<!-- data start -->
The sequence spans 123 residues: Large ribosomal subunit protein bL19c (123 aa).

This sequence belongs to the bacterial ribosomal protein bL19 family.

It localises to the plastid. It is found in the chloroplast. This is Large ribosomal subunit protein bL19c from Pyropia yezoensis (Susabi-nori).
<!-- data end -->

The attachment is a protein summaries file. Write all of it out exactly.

The sequence spans 123 residues: Large ribosomal subunit protein bL19c (123 aa).

This sequence belongs to the bacterial ribosomal protein bL19 family.

It localises to the plastid. It is found in the chloroplast. This is Large ribosomal subunit protein bL19c from Pyropia yezoensis (Susabi-nori).